• Never try to remove a corn or callus at home! This can lead to infection in the tissue area. If a corn needs to be removed, it should be surgically removed by a podiatrist or medical professional.

Another common toe pain is caused by an ingrown toenail. Ingrown toenails are highly common in those who wear ill-fitting shoes with toenails that are not properly trimmed. This most often happens to the big toe. The skin along the edge of the toenail becomes red and can lead to infection. Any shoe that is too small or too big creates unnecessary pressure on the toe and nail which can lead to the toenail growing inward or downward. This can most likely happen to those who trim their toenails too short. Another trimming mistake that many people make is to round the edges instead of cutting them straight across. If the edges are rounded, it can cause the toenail to grow downward into the skin. An infected, ingrown toenail should immediately be looked at by a podiatrist. If an ingrown toenail is not infected, there are many home remedies that can help treat the symptoms.

  • A 15 minute foot soak in warm water can relieve the pain and minimize the swelling
  • During the day, keep your foot dry as possible
  • If your feet sweat a lot, consider changing your socks twice a day or more to keep the area where the ingrown toenail is dry.
  • If your ingrown toenail is between toes, you can place a cotton ball in between them to provide comfort and prevent further irritation to the area.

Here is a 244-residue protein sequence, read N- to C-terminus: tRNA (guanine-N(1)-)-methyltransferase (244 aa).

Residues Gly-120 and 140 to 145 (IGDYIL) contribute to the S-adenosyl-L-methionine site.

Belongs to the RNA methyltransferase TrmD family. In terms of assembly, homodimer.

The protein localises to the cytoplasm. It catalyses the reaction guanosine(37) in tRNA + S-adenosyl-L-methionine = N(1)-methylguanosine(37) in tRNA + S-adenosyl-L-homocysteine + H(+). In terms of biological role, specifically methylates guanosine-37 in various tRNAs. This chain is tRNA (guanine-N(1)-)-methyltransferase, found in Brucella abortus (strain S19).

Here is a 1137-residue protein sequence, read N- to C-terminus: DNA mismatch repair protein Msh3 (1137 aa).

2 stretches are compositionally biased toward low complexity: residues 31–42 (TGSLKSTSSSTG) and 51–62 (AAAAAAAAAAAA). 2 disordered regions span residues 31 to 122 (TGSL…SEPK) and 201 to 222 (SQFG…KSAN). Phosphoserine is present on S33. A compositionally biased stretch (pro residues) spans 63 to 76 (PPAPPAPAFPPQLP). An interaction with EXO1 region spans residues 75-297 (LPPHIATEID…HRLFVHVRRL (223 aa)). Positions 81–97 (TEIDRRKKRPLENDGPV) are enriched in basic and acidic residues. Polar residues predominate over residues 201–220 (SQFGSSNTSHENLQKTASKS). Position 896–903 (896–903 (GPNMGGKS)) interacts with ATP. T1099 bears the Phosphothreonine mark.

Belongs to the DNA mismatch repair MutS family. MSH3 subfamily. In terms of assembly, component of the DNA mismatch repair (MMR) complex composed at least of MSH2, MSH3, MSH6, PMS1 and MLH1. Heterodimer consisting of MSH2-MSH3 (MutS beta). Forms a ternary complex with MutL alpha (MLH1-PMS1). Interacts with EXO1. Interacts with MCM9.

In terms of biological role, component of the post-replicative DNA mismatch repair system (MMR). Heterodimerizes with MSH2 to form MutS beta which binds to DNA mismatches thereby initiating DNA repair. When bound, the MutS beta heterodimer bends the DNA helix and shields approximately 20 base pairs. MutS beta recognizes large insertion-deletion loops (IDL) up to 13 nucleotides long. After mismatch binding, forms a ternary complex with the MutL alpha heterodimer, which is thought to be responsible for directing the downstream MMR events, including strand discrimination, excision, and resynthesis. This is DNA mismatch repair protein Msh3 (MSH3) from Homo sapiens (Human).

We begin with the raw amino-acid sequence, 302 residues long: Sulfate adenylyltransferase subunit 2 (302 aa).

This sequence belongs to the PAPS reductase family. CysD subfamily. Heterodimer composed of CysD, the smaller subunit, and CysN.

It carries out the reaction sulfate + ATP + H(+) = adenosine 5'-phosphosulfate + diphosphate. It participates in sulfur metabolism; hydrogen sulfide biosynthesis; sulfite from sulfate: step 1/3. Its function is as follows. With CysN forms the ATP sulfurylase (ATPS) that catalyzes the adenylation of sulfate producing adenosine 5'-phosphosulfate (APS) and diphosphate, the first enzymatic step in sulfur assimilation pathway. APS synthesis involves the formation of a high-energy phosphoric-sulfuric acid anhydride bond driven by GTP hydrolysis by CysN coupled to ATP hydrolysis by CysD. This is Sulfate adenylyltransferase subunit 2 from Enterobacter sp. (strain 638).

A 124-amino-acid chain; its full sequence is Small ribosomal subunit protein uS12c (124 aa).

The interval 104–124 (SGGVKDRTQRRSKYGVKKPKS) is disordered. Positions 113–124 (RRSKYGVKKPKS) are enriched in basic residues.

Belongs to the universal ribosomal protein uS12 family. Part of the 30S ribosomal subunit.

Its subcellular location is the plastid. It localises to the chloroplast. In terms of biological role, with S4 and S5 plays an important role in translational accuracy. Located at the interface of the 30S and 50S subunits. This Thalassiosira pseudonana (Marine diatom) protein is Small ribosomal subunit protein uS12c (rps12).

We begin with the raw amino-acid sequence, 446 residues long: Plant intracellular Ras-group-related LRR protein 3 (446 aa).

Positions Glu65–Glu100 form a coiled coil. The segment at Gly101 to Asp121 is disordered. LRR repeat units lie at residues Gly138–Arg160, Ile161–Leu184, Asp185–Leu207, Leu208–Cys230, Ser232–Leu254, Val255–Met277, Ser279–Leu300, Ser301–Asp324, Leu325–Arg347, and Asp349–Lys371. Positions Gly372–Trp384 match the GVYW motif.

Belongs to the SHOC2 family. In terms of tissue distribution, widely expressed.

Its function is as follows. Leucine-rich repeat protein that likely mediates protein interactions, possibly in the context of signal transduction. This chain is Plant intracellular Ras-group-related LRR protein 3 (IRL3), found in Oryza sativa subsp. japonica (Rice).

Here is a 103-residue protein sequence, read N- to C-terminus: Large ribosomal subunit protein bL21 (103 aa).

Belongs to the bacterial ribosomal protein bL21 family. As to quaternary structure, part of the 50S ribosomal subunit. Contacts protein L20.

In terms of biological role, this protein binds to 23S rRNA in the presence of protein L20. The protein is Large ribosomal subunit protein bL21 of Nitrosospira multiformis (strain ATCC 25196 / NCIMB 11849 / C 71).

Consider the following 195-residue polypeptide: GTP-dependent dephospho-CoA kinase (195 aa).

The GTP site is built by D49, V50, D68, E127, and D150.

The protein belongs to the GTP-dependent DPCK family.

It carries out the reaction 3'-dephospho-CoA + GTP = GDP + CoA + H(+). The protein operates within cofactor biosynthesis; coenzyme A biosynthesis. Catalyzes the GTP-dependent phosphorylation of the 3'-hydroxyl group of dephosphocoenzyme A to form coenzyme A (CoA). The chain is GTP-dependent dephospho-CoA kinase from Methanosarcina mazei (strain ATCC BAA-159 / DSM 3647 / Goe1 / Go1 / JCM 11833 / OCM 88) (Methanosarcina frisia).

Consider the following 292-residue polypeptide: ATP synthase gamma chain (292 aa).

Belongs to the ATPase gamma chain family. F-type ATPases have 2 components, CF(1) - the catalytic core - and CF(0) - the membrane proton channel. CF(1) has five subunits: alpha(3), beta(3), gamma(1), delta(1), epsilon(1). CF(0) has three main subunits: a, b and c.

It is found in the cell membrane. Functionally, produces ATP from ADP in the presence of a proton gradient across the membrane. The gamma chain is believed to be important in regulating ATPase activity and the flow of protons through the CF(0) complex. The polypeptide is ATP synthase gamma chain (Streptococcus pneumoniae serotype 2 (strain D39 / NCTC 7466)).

• Keep the area clean and apply antibiotic ointment to the area to prevent any infection.
  • It is important not to irritate the area around the ingrown toenail, but gently pulling the skin away from the nail can relieve some of the pressure and pain.

Image result for bunionA bunion is an aberrant, bony bump which appears on the base of the big toe. When the big toe deviates toward the little toes, its base pushes outward on the first metatarsal bone (the bone behind your big toe) and forms a bunion. Bunions occur at the joint where the toe moves back and forth. This area is crucial when it comes to walking, and every step you take will place pressure on the bunion. Those who have stiff joints or arthritis typically experience the pain of bunions more than those with flexible joints. There are preventative steps to take in order to avoid a bunion forming altogether. Once a bunion forms it is permanent unless it is surgically removed. The pain can be minimized fairly easy and treated with shoe inserts or corrective shoes.